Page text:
CHICAGO--(BUSINESS WIRE)--Fitch Ratings has assigned an 'A+' rating to the Airport Commission's, City and County of San Francisco, San Francisco International Airport (SFO) approximately $582 million series 2016B second series revenue bonds, $169 million series 2016C second series revenue bonds, and series 2016D second series revenue refunding bonds. Fitch has also affirmed the 'A+' rating on approximately $4.2 billion of parity SFO second series revenue bonds. The Rating Outlook for all of the bonds is Stable.
KEY RATING DRIVERS
Summary: The rating reflects SFO's strong operational and financial performance within the healthy, yet competitive air trade market in the San Francisco Bay Area. The airport's fully residual airline agreement and proven management team provide a solid framework for stable and competitive results; however, its elevated leverage profile and additional borrowing needs create some pressures on the rating. Leverage is forecast to double, but moderate to less than 10x by 2021, while CPE will increase to more than $23. These results are reasonable for an international gateway airport and should remain competitive relative to peers and the 'A+' rating level.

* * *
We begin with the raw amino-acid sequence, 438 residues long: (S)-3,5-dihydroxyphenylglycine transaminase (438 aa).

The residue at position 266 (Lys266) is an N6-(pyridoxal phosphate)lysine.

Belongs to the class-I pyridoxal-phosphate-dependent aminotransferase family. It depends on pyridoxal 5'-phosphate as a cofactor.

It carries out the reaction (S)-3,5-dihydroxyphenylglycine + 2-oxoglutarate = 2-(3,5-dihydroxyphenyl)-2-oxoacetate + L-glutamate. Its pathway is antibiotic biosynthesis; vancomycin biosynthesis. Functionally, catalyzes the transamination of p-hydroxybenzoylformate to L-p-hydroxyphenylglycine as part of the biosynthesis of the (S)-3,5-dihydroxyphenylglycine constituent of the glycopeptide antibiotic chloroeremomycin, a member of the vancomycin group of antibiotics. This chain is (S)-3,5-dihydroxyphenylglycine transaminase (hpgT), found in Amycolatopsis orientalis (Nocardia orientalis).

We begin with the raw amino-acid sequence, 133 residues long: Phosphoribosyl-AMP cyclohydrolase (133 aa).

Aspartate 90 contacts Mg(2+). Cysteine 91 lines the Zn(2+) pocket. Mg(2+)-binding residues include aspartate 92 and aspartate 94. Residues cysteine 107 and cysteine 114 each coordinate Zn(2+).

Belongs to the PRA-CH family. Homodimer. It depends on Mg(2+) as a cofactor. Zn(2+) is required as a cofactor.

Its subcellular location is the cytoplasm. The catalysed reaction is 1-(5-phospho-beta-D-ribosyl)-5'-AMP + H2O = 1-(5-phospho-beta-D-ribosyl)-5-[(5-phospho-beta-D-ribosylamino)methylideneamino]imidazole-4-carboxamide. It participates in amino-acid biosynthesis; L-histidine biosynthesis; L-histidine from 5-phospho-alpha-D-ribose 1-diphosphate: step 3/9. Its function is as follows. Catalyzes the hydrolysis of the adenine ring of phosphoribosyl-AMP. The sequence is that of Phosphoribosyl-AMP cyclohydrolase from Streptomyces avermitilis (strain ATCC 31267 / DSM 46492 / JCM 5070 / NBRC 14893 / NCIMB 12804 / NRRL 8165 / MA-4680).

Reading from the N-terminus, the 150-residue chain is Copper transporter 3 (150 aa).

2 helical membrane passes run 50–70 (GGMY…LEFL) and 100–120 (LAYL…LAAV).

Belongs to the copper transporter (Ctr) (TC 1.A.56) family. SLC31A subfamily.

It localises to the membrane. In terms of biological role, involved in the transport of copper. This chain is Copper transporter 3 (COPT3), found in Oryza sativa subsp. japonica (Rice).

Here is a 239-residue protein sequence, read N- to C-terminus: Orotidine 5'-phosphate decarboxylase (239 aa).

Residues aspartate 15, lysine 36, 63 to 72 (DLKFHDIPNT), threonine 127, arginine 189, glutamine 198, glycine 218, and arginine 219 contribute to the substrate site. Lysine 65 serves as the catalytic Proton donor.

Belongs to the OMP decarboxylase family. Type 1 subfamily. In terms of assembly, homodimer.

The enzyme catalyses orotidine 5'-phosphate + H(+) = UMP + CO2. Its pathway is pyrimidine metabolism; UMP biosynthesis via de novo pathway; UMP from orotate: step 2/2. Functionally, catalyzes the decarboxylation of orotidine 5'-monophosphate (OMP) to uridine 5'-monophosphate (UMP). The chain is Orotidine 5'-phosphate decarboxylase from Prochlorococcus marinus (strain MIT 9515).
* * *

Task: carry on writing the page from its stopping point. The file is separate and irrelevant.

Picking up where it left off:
Revenue Risk-Volume: Stronger
STRONG OPERATING PROFILE AND POSITIVE TRAFFIC TRENDS: SFO serves as a major international gateway airport with a dominant market share of passenger traffic within the San Francisco bay region (70% in fiscal year [FY] 2016). The airport has a well-balanced traffic profile, with 79% origination & destination (O&D) traffic in 2016, the remainder being a mix of domestic and international connecting traffic. United Airlines Inc. (United; 'BB-'/Outlook Positive) maintains a sizable presence at SFO, with a 44% share of the passenger market. United's share has fallen in recent years despite its increased seat capacity as growth at SFO has been largely driven by the increasing presence of low-cost carriers (20% in FY2016) and service expansion by foreign-flag airlines.